The owners of Belper’s Strutt’s mills complex risk losing it to the council - unless significant repairs are undertaken.
A report, set to be discussed at a meeting of Amber Valley Borough Council’s cabinet next Wednesday (September 2), reveals that the state of the 200-year-old mills have “deteriorated considerably”.
It states the council could consider a compulsory purchase order on the North Mill and East Mill, which are both listed buildings, should urgent repairs regarding water damage not be carried out.
A repairs notice is now expected to be issued to the mills’ owners, FI Real Estate Management (FIREM), with the council indicating that if it is not complied with they could consider seizing the historic site in order to protect it.
The report outlines: “Based on the visits made earlier this year, which showed that the state of both buildings had deteriorated considerably, it is anticipated that an up-to-date survey will generate a substantial schedule of works that will be attached to the resultant repairs notice. Should the owners fail to comply with the repairs notice, it is proposed that compulsory purchase procedures commence.
“Should the council ultimately acquire the mills, securing a successful “back-to-back” agreement would be facilitated by effective plans and ‘grant’ funding to carry out the necessary repairs and redevelopment.”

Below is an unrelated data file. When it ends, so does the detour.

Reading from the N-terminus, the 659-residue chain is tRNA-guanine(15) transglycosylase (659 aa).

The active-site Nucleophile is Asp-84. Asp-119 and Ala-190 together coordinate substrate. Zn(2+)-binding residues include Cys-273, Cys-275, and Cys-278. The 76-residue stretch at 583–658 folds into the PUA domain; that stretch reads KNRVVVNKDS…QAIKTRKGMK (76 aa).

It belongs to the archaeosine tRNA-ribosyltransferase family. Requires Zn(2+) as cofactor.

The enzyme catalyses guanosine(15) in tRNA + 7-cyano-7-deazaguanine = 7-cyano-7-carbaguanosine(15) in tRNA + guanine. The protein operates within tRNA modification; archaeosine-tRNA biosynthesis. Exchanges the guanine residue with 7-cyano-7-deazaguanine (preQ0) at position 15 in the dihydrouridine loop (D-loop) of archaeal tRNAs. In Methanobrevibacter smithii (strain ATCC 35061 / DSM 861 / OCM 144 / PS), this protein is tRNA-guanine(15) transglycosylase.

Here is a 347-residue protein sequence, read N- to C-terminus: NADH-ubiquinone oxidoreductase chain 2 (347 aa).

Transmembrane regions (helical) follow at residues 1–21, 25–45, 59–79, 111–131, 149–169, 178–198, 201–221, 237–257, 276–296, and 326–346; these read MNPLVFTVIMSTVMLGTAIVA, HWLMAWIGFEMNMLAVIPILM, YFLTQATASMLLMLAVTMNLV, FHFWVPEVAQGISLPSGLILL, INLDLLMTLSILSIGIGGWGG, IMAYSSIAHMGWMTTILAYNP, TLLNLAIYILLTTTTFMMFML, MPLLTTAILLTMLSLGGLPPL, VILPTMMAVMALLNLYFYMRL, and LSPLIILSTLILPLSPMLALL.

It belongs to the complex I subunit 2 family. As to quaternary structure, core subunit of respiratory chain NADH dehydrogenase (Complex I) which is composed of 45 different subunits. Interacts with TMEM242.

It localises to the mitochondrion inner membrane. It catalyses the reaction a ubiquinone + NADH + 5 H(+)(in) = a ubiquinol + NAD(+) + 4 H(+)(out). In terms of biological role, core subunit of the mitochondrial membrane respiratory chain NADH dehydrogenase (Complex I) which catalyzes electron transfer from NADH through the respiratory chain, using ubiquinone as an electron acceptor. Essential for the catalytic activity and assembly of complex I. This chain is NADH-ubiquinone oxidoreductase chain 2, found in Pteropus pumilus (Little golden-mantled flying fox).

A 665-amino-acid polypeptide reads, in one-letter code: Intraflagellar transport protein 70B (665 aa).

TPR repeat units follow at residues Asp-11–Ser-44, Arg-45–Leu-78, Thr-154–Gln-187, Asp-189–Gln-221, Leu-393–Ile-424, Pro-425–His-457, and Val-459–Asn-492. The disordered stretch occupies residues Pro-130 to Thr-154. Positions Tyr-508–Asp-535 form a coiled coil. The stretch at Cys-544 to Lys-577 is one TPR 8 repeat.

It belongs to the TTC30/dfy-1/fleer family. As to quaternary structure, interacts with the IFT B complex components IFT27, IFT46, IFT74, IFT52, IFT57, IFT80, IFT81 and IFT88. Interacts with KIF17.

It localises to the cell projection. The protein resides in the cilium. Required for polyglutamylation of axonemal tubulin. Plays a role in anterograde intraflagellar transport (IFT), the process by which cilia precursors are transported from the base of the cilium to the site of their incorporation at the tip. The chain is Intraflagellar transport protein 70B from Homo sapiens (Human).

Councillor Kevin Buttery, Cabinet Member for Regeneration, said the possibility of a compulsory purchase should be seen as a “last resort”.
He said: “The council wants to work with the owners to help bring the mills back into usage.
“This is us taking the opportunity to remind the owners of their responsibilities.
“In my opinion, the compulsory purchase is a last resort and I don’t view the repairs notice as an ultimatum.
“We need to work with the owners in the future.”
A spokesperson for FIREM said that a positive strategy to secure their future had been discussed with the council in principle.
They said: “Based on the council’s initial reactions, architects had been commissioned to prepare plans for a mix of residential, retail and office uses for the properties to form the basis of a planning application.
“This would negate the need to pursue a time consuming, complex and inflexible grant route which may not yield a result and secure the fastest solution to the regeneration of the mills.
“FIREM confirmed that a comprehensive, planned maintenance programme was ongoing, tackling roof leakage problems as these occurred, as well as other essential work which historic buildings of such size require and that this would continue to protect them.”
Peter Arnold, chair of the Belper North Mill Trust group which promotes the protection and conservation of the site, said the most important thing is that the historic landmark is preserved for years to come.
The North Mill, which was rebuilt in 1804 after fire damaged the original build, is one of the oldest surviving iron-framed ‘fireproof’ buildings in the world.
He said: “This is such an important building, not just locally, but in the world.
“The North Mill was the first-ever fireproof mill and it’s structure was innovative and still is to this day.
“To lose a building such as this would be catastrophic. We need to do everything we can to preserve it.”